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My favourite town: Southwold

PUBLISHED: 14:56 26 July 2011 | UPDATED: 19:45 20 February 2013

By Katie Lunnon

By Katie Lunnon

A coastal haven, a place of subtle change, and a town of redoubtable women. Ian Collins rejoices in a great seaside destination

A coastal haven, a place of subtle change, and a town of redoubtable women. Ian Collins rejoices in a great seaside destination




Sixteen summers ago Ibought a cottage inSouthwold and that luckybreak may well be the bestmove I ever made. Suffolksfirst resort changes far more thanvisitors think, but it remains a haven.


We all have our own Southwold,and that luxury of free choice in sucha small place owes as much to what ismissing as to the pleasures that masshere. The fast, instant and throwawayare moderated by the joys oflingering and savouring.


There is still so much to see and do from the most magnificent churchon the English coast, built by one 15thcentury generation and decorated bythe next, to our fabulously recreatedpier complete with bawdy water clockand surreal amusements by localgenius Tim Hunkin.


Check out our excellent and nowextended free museum in VictoriaStreet, and look in on my club: theSailors Reading Room on theseafront. Be sure to visit our very bestleisure centre (aka The Beach).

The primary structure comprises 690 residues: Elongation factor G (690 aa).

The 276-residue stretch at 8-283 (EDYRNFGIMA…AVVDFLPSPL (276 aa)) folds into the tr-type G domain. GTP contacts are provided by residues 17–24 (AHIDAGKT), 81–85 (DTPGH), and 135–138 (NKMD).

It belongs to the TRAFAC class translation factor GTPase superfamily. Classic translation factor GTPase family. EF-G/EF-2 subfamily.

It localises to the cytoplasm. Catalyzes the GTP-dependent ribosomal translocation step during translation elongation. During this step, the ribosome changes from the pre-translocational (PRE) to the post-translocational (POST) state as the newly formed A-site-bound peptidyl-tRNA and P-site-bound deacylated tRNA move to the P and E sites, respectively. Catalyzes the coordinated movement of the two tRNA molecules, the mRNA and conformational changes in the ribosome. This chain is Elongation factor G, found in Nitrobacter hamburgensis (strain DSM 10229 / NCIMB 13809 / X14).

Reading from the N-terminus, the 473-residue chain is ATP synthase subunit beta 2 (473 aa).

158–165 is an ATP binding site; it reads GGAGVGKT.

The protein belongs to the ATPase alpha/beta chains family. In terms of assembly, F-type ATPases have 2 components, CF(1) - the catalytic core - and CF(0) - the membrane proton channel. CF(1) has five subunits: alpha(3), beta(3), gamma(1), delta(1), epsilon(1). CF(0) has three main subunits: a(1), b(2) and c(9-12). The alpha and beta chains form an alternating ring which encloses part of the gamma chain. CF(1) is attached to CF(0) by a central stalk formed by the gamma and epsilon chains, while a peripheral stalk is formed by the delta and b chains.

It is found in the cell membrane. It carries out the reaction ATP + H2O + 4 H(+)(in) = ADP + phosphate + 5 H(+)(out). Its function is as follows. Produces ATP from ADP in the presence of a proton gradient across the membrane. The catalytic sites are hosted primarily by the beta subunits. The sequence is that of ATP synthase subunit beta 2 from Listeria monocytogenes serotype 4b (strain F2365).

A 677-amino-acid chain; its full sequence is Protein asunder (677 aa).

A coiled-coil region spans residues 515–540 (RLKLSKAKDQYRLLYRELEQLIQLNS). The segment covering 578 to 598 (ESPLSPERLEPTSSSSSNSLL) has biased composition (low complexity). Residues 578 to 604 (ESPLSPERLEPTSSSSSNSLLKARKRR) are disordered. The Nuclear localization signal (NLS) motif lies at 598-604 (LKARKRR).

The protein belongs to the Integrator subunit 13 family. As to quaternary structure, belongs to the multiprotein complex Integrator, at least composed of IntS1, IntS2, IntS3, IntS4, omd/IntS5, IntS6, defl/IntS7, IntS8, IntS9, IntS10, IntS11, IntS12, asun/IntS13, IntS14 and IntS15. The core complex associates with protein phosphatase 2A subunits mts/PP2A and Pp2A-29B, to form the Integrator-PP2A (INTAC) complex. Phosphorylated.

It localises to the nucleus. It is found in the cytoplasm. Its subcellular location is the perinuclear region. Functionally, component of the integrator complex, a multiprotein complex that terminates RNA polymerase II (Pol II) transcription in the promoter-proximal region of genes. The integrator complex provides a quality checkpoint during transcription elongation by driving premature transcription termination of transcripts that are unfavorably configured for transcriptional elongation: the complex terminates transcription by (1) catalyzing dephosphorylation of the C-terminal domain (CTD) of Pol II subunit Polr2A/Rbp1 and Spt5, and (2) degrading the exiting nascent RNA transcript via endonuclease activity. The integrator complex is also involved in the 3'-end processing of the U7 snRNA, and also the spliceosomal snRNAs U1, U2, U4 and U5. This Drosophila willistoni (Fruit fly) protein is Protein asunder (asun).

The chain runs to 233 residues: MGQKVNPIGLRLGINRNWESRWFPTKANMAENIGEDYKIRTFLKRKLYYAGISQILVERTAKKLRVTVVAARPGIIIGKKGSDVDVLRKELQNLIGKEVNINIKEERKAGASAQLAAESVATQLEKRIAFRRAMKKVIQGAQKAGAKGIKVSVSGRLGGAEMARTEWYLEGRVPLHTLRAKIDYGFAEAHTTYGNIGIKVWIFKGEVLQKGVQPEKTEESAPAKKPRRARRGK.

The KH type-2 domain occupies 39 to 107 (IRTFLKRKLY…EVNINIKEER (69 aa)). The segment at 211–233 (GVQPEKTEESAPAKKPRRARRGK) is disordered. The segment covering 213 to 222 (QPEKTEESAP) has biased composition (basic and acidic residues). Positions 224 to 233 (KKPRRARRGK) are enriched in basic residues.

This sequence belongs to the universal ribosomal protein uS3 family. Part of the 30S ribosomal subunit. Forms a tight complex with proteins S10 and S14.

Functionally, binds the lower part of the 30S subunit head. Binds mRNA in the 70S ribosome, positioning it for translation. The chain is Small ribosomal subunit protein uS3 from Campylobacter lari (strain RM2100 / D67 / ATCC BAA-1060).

Then again, you may have anentirely different agenda. Southwold,both sociable and private, busy andempty, allows you to be yourself.


And yet, a lot of people get thewrong idea about Southwold. A townbuilt around a working brewery andharbour and awash with pubs,clubs, bars, cafes, wine stores, simplehostelries and fine hotels is morelikely to be merry than stuffy.


But there is always space for escapehere and just to day-dream to yieldyourself up to what we call SouthwoldZonk. We blame the ozone but it couldbe the beer.


All honour to our greatest benefactor,William Godyll who, in 1509,bequeathed the common to the town,and ensured our magical setting.


Southwold is almost an island, with borders of sea, river and stream, and aglorious green hinterland back to the distant clamour of the A12. It is a placefor walking and cycling, as well aspaddling, swimming and sailing.


On special days its even a place forclimbing any of several beacon towers though anyone who saw me on theBBC2 Coast programme walking around the cage of the lighthouse light,while talking about 1880s Southwoldand the era of impressionist artistPhilip Wilson Steer, should be warned. Only the engaging presence ofpresenter Alice Roberts made me forgetthat I suffer from vertigo.


I was one of the last people inEngland to be woken by the sound ofworking hooves, as the heavy-horsepullers of Adnams dray carts weremoved from meadow to stable. That keynote of local tradition was lost whenthe brewery opened a new distributioncentre outside the town, freeing up twodevelopment sites inside it.


But in summer I still wake to thegleeful shrieks of swifts and I need walkonly a very short distance to besurrounded by the blissful din ofskylarks.


Ive counted as many as 14goldfinches on my courtyardbirdfeeders in winter and countlessstarlings swarm overhead in autumnmurmurations. Southwold is altogethera bird watchers paradise.


Even with the developmentalonslaughts of recent decades it wouldbe hard to ruin Southwold, though wehave suffered a regrettable rash oftwiddle-twaddle and fiddle-faddle inarchitecture inspired by a gimcrackPortmeirion and ignoring the nobleplainness of the Suffolk coast.